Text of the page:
I’ve often recommended Bainbridge Island to Seattle tourists interested in doing something that’s not-so-Seattle. But Bainbridge is for far more than just tourists. The food scene is so improved that locals will enjoy at least a day-trip via the ferry. Even better is an overnight or two to really explore all the eateries. There’s no need for a car if you just want to wander the downtown area known as Winslow. Steps from the ferry terminal, Winslow has a walkable stretch of street (and adjoining areas) with a number of interesting cafés, bakeries, and restaurants worth a look.
There’s more. On Winslow Way, the Eagle Harbor Book Company will inevitably have food-related books in the window. And with stores like Churchmouse Yarns & Teas (with teas, jams, and shortbreads to go along with knitting supplies), Paraffine (more teas, plus candles), and Salt and Sea (salt and other gourmet food products, as well as vintage and new home furnishings), your food tour can extend to retail shops. Plus there’s a new hot spot called the Intentional Table which will whet your appetite in more ways than one.
Time your visit right, and you can make your own mochi snacks by attending Mochi Tsuki, sponsored annually by the Bainbridge Island Japanese American Community. At this new year celebration, you can watch and participate in mochi-making, sampling some sweet rice treats while getting wowed by a taiko drum performance.
Back to restaurant bites, there are a number of old-school spots in Winslow that will suit those with more conventional palates. But if you’re willing to throw caution to the culinary winds, you’ll want to try an interesting restaurant that’s getting national acclaim for its innovative food. From snacks to sandwiches to full-on suppers, here are my recommendations of places to eat in Bainbridge Island’s Winslow—as well as a romantic place to rest and relax.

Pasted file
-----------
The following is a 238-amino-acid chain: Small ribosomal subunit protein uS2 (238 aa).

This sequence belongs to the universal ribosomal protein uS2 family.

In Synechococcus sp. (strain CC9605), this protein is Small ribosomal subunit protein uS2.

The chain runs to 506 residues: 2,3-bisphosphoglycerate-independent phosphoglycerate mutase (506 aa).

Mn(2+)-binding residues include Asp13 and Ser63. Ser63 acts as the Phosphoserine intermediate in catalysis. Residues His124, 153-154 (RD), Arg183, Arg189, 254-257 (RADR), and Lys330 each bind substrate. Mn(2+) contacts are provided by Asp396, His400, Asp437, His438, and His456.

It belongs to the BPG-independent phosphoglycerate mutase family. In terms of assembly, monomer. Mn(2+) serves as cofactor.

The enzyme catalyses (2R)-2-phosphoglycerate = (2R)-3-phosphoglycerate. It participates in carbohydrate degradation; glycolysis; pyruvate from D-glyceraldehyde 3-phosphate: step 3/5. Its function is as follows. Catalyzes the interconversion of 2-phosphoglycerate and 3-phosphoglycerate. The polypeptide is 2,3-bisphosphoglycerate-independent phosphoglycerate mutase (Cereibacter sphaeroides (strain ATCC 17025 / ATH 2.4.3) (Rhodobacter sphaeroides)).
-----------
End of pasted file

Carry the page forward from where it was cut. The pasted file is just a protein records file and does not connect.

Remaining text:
In the heart of the Winslow Way shopping district you’ll find Blackbird Bakery, a popular place with the locals. I stopped by this bakery three consecutive days, sampling a Pear Anise Scone, a simple but delightful order of Toast, and then my favorite: a “Downtowner.”
Another breakfast option is Pegasus Coffee House, a local roaster that serves food throughout the day and occasionally live music at night. The Baked P-Egg-asus is a menu mainstay, and I enjoyed a version with red chile. Plus, of course, some pretty good coffee.
Fork & Spoon, the sister restaurant to Blackbird, is a fine option for lunch, especially if you indulge in the bakery’s bread. The Bacon & Veggie Sandwich is one I’d recommend for interesting texture and flavor.
For a retro experience, the Madison Diner offers old-fashioned booth and counter seating in a 1948 stainless steel dining car. It’s the kind of place where a “Wafflewich!” will call out to you from the menu.
The best sandwiches of all are at Hitchcock Delicatessen and Charcuterie. I sampled three and found them to be fantastic, especially the Pastrami and the Roast Beef. Interestingly, Hitchcock Deli also served me the best coffee drink of my Bainbridge stay, using their Bosco espresso machine.
Bon Bon is a whimsical little candy store with 21 varieties of fudge, including Snickers, Penuchi Nut, and Dark Chocolate with Sea Salt. The store is also packed with licorice, taffy, caramels, and chocolates—and a bunch of nostalgic candies.
For food shopping, Town & Country Market is a fun place to go. It was the island’s first market, and a destination for many islanders today due to a good meat section, a decent deli, a nice selection of cheeses, and much more.
Recently opened is Intentional Table. Serving as a sort of community food center, Intentional Table sells cookbooks, wine and food products, and a carefully curated selection of cooking equipment. You’ll want to keep track of their calendar, as the in-store kitchen offers classes and cooking demonstrations.
Across from Intentional Table on Madrone Lane is the highly acclaimed Mora Iced Creamery, which may be reason enough to make the trip to Bainbridge Island. Owned by a lovely couple from Argentina, Mora makes its own ice cream bases and scoops a wide variety of interesting flavors (such as marron glacé, sabayon, and pink grapefruit), with full invitation to sample.
Last year, former Canlis chef Greg Atkinson opened Restaurant Marché, bringing the French countryside to Bainbridge Island. Here you’ll find Onion Soup, Moules Frites, Trout Meunière, and more in a contemporary setting. I especially enjoyed a delicate Parsnip Flan as well as the Salade Niçoise.
By far, my top recommendation in Winslow is Hitchcock Restaurant, where chef Brendan McGill was recently voted The People’s Best New Chef in a Food & Wine magazine national contest. The best way to experience this eclectic restaurant is to pick a price for a tasting menu, then sit back and enjoy all the dishes that showcase pickling, fermenting, preserving, roasting, grilling, and more.